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Nursery Handicap Races
Nursery Handicap Races – these are handicap races for 2yos.
One question I want to try and answer in this article is, ‘are they a good betting medium?’ In order to investigate nursery handicaps I have decided to concentrate on such races over the last 5 seasons (2007-2011).
Market – let us look at the results of the betting market:
61% of all nurseries have been won by horses in the top three of the betting, and in terms of returns 3rd favourites have performed best over the past 5 seasons. Having said that, I would not be rushing to back all third favourites as if you looked at the previous 5 seasons (2002-2006) they actually lost 18% (18 pence in the £). Hence, although the market tends to be a decent guide, we cannot use the market alone to make our selections.
For those of you who filter by price it should be noted that horses priced 28/1 or bigger have won just 1.15% of all nurseries for losses of 53p in the £. These outsiders look best ignored.
Digging a bit further into market factors, I have looked at how the top three in the betting have performed at different courses. I have combined the runners together and here is what I have found:
The data is limited for some courses, but there are some points worth noting. Firstly, Newmarket nurseries look extremely competitive as the top three in the betting have combined to lose 30 pence in the £ in nursery handicaps. These races look quite open and hence will spring the occasional surprise. The all weather courses of Wolverhampton and Lingfield offer contrasting results to Newmarket with the top three in the betting performing above the norm (N.B. the Lingfield stats include turf racing but 83% of all nursery handicaps at the course are raced on the all weather).
Hamilton is a course where I have long believed the racing to be relatively uncompetitive, and the nursery figures seem to back up this theory. Although the data comes from just 19 races, the market has tended to dominate. Indeed, going back a further 5 years (2002 to 2006), the top three in the betting in Hamilton nurseries made a profit then as well.
Days since last run – let us look at days since last run next:
Usually a quick return is a positive, but not so much for 2yos. They are younger horses that physically find it difficult to run well a second time after a very short rest period. This is illustrated further if we restrict the very quick returners to 4 days or less – their record reads a dismal 24 wins from 245 (SR 9.8%) for a loss of £134.46 (ROI -54.9%).
Let us now look at weight rank:
There does seem to be a weight bias, with it preferable to look for runners in the top 5 of the weights. 4th and 5th in the weights have produced the best returns over the period of study.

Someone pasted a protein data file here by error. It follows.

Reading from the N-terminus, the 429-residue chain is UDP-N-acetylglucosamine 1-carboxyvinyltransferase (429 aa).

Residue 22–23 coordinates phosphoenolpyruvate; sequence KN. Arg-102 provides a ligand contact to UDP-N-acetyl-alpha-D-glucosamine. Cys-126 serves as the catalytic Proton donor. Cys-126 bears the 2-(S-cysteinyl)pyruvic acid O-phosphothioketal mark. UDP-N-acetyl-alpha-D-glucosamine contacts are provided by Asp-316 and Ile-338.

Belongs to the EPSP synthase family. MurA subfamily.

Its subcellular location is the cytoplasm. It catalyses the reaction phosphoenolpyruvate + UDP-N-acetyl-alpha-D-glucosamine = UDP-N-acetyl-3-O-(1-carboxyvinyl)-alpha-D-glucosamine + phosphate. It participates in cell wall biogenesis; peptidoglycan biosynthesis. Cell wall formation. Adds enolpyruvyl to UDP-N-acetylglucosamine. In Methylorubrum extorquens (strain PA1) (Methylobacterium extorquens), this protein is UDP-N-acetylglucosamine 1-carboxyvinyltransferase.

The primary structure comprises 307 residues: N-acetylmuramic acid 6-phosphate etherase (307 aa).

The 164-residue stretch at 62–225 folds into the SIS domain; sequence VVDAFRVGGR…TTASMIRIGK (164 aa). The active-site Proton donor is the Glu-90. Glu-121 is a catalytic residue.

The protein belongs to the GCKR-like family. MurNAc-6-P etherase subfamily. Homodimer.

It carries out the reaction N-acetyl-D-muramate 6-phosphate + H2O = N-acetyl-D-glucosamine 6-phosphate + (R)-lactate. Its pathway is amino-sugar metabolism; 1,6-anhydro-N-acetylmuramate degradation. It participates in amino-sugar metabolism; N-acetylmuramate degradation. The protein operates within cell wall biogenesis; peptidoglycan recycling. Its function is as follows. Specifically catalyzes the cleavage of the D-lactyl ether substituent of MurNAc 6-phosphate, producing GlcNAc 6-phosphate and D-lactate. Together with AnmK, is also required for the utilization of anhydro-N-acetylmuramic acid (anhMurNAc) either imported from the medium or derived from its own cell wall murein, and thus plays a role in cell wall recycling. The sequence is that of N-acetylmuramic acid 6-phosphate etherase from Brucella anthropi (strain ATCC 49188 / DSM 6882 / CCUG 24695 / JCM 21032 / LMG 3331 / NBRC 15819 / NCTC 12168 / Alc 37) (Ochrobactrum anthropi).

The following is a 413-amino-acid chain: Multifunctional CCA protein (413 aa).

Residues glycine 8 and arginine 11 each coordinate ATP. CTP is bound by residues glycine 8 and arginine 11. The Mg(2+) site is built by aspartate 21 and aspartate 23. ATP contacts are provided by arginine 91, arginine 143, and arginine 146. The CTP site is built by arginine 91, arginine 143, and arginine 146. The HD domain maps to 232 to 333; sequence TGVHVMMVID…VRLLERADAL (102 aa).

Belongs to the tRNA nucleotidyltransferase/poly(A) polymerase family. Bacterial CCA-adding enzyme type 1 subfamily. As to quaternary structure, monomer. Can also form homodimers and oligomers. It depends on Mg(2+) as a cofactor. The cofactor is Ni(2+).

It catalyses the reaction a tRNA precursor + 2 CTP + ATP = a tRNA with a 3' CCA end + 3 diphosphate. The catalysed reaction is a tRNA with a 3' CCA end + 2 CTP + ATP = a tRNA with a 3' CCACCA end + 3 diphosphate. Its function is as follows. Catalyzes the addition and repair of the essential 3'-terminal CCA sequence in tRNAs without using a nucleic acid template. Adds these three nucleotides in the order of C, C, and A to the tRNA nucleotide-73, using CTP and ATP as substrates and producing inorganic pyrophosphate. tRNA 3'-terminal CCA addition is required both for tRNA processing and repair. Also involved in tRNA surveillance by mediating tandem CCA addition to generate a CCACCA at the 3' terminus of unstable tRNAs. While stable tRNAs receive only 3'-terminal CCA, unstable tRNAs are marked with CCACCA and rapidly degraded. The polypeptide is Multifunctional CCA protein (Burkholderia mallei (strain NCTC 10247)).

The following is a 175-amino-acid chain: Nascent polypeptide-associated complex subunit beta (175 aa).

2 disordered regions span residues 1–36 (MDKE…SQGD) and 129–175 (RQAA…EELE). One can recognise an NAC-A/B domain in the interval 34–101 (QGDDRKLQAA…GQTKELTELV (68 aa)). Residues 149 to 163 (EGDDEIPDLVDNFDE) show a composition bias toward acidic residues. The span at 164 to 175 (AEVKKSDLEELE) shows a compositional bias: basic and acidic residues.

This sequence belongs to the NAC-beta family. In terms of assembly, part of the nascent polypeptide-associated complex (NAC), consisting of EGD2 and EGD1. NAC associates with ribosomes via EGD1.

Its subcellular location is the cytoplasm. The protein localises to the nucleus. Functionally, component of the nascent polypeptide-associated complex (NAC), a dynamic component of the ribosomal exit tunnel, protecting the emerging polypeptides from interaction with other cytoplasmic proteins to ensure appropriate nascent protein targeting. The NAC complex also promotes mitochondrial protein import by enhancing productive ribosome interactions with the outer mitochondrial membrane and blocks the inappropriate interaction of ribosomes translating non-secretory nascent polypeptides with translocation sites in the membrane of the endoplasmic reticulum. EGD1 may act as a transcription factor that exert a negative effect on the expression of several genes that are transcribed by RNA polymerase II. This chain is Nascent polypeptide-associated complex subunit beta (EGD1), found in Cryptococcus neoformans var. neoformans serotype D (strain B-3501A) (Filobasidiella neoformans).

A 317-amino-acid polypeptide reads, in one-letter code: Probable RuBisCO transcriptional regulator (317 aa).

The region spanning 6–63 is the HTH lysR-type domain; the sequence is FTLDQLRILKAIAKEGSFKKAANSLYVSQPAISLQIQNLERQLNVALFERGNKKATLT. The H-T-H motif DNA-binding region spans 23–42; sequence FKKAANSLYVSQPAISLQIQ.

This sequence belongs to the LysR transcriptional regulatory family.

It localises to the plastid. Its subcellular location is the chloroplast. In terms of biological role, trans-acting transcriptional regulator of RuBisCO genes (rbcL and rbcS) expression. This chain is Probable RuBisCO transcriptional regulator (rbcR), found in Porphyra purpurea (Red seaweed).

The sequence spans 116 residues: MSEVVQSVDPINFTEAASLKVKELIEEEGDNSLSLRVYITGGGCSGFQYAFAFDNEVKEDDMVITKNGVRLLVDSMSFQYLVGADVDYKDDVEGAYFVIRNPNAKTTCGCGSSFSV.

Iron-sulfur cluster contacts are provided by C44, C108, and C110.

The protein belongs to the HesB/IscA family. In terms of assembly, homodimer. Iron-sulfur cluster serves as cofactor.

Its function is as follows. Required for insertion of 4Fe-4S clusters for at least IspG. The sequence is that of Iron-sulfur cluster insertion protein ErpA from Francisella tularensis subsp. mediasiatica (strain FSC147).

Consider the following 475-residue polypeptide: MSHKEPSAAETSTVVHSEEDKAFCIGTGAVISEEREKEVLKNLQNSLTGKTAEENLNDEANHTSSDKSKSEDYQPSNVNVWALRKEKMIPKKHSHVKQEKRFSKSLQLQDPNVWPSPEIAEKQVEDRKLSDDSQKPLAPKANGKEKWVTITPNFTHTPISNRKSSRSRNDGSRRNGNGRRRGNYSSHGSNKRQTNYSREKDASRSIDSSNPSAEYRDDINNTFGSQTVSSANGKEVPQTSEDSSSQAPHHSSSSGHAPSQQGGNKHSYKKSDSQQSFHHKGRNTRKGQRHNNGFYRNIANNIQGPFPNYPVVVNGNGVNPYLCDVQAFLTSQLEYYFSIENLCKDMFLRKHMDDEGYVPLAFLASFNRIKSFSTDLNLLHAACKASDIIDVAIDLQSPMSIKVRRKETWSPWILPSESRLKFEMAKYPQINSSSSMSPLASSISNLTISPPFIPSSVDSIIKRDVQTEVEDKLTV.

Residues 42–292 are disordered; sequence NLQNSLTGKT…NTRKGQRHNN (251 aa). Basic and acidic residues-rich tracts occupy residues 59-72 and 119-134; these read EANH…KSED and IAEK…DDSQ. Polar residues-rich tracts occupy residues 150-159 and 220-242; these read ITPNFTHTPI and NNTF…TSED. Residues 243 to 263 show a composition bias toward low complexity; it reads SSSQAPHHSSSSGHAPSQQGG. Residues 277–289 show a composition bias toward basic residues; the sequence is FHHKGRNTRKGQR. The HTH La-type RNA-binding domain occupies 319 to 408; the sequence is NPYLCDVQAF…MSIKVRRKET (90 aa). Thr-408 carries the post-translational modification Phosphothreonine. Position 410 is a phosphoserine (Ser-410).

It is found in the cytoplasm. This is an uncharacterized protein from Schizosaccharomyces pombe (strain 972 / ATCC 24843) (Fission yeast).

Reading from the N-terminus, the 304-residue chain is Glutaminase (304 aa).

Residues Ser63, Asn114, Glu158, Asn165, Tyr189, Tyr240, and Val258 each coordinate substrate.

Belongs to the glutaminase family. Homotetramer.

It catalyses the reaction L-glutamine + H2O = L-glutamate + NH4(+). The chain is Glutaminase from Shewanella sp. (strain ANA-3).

Recent form is next of the agenda with a look at their position LTO:
Essentially a sliding scale in terms of strike rate, which is what one would expect, but there does not seem any significant angle to take away from this. Horses that were 6th LTO have made a profit but that is down to a few big priced winners rather than anything more interesting.
Sticking with the LTO theme, I have looked at the results in terms of what type of race they contested LTO:
The majority of runners raced in a maiden or a handicap LTO with it seemingly a slight advantage to have raced in a maiden LTO (simply from looking at the ROIs). Interestingly, horses that came 2nd or 3rd LTO in a maiden have actually made a profit when racing in a nursery next time, albeit both were only around the +5% mark.
Last two areas I am going to look at involve trainers and jockeys. Firstly a look at claiming jockeys to see if there are any patterns:
A correlation here indicating the more experienced claiming jockeys outperforming the least experienced. 7lb claimers have a very poor record and are worth avoiding.
Finally, a look at trainer performance – firstly a look at those trainers who have secured decent strike rates:
Ed McMahon is a trainer to keep an eye on – the price of his runners does look to be key as runners priced 10/1 or shorter have provided all his winners; those over 10/1 are 0 from 17. He also is better over sprint trips – his 5-6f record reads 14 wins from 48 (SR 29.2%); his 7f+ record reads 1 win from 15 (SR 6.7%).
Now a look at those trainers with poor strike rates:
Some fairly well known trainers in this list but it definitely seems worth siding against them in nurseries.
Nurseries are not easy puzzles to solve, but hopefully the stats in this article will make life easier for you.
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